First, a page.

Is it sheer, poetic coincidence that the number of the latest Landfall journal is 222?
Given that the issue's theme is Christchurch and Beyond, and that it deals with the aftermath of the city's recent earthquakes, that number, now associated permanently with the day the word 'aftershock' turned into an ugly understatement, seems too acutely pertinent to be accidental.
With quake-related contributions by local writers such as Fiona Farrell, Tom Weston and Philip Armstrong, #222 makes familiar, grim and occasionally uncomfortable reading. There's plenty worth looking at with the inclusion of works by four Christchurch artists – Miranda Parkes, Wayne Seyb, Jason Greig and Julia Morison (represented by eight works from the remarkable Meet me on the other side series that will be on show as part of the Gallery's Outer Spaces project from 9 February to 18 March) and it also features a section in honour of Allen Curnow, with tributes by Janet Frame, Ian Wedde and Seamus Heaney to name a few.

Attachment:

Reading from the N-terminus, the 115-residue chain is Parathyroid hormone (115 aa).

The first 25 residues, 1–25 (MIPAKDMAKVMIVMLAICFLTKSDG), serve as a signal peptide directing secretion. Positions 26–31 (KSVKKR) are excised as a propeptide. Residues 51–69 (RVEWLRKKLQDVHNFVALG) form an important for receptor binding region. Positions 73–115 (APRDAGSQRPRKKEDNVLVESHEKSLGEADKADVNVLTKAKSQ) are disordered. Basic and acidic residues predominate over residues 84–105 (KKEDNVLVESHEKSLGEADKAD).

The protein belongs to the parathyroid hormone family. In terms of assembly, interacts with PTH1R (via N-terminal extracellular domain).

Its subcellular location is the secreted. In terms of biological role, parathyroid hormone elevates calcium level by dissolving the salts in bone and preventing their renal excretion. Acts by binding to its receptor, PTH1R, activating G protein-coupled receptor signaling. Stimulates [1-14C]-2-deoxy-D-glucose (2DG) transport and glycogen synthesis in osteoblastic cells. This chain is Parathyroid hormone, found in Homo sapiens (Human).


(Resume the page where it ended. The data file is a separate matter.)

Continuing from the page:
For my money, though, it's a poem that really makes the issue. The deft, luminous similes of Brood, by Dunedin writer Emma Neale ('Like brilliant pupils on the snow slopes/ the birdlings carve right inside their parents' glittering wakes'), had me thinking of Robert Frost and made me pleased, if not surprised, that Neale has won the Kathleen Grattan Award for Poetry for 2011.